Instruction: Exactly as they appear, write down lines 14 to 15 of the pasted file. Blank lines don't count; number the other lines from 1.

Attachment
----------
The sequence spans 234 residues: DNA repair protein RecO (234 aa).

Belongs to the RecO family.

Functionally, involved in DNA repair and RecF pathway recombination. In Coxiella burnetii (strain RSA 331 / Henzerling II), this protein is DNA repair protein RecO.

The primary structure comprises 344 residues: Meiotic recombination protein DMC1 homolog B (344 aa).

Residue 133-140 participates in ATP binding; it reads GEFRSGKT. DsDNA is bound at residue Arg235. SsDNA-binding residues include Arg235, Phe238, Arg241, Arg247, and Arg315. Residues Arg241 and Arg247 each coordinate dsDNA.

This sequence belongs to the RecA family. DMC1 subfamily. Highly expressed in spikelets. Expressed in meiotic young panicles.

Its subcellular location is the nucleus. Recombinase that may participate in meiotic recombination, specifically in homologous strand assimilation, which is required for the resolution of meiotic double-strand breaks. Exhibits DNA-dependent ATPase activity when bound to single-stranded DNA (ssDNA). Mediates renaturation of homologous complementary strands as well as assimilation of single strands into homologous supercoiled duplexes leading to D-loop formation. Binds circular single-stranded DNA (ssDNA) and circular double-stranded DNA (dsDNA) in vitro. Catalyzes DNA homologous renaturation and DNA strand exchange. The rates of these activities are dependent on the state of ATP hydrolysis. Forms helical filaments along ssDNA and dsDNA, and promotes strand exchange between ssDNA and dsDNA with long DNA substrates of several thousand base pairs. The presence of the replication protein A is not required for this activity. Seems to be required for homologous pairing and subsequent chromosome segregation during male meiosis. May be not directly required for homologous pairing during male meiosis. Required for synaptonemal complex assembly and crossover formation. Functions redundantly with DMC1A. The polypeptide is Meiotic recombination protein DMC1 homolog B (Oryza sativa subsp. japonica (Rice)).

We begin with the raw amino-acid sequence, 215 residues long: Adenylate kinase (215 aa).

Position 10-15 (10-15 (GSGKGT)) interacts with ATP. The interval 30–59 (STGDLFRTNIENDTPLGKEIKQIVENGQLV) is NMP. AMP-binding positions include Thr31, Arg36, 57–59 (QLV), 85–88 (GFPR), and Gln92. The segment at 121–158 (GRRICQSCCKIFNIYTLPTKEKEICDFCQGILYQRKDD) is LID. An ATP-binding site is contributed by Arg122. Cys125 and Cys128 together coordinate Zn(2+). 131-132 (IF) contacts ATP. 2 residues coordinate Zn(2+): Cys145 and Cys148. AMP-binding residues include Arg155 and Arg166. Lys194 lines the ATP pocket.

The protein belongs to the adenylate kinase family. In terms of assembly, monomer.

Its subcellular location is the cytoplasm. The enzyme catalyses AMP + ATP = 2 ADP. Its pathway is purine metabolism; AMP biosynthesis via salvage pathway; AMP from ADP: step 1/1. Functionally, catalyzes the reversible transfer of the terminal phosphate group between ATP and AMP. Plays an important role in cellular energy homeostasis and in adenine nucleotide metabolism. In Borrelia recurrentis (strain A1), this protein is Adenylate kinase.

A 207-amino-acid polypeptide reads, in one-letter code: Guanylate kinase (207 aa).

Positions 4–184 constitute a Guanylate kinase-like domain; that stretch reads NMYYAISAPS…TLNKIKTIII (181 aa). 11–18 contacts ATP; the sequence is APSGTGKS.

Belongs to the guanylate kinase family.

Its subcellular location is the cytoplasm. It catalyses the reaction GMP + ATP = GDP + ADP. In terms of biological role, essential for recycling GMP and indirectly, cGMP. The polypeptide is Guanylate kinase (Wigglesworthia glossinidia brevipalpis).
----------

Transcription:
Belongs to the guanylate kinase family.

Its subcellular location is the cytoplasm. It catalyses the reaction GMP + ATP = GDP + ADP. In terms of biological role, essential for recycling GMP and indirectly, cGMP. The polypeptide is Guanylate kinase (Wigglesworthia glossinidia brevipalpis).